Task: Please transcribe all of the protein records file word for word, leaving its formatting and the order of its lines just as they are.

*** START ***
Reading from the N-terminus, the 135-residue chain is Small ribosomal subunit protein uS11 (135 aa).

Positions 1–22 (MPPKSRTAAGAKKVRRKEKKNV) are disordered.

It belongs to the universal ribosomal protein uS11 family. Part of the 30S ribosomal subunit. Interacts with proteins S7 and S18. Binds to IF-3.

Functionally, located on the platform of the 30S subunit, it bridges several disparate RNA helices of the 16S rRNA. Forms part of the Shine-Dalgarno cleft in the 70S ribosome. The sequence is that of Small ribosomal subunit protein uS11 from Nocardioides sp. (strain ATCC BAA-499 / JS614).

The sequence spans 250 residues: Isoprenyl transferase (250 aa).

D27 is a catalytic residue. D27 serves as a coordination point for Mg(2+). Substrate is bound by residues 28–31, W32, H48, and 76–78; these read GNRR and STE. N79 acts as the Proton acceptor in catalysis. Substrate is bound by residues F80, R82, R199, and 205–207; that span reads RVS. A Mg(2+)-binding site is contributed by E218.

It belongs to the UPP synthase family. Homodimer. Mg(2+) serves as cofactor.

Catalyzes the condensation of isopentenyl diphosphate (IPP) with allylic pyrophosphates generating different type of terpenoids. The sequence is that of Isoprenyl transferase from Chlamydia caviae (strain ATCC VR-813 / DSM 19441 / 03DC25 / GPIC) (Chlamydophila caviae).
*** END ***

Reading from the N-terminus, the 135-residue chain is Small ribosomal subunit protein uS11 (135 aa).

Positions 1–22 (MPPKSRTAAGAKKVRRKEKKNV) are disordered.

It belongs to the universal ribosomal protein uS11 family. Part of the 30S ribosomal subunit. Interacts with proteins S7 and S18. Binds to IF-3.

Functionally, located on the platform of the 30S subunit, it bridges several disparate RNA helices of the 16S rRNA. Forms part of the Shine-Dalgarno cleft in the 70S ribosome. The sequence is that of Small ribosomal subunit protein uS11 from Nocardioides sp. (strain ATCC BAA-499 / JS614).

The sequence spans 250 residues: Isoprenyl transferase (250 aa).

D27 is a catalytic residue. D27 serves as a coordination point for Mg(2+). Substrate is bound by residues 28–31, W32, H48, and 76–78; these read GNRR and STE. N79 acts as the Proton acceptor in catalysis. Substrate is bound by residues F80, R82, R199, and 205–207; that span reads RVS. A Mg(2+)-binding site is contributed by E218.

It belongs to the UPP synthase family. Homodimer. Mg(2+) serves as cofactor.

Catalyzes the condensation of isopentenyl diphosphate (IPP) with allylic pyrophosphates generating different type of terpenoids. The sequence is that of Isoprenyl transferase from Chlamydia caviae (strain ATCC VR-813 / DSM 19441 / 03DC25 / GPIC) (Chlamydophila caviae).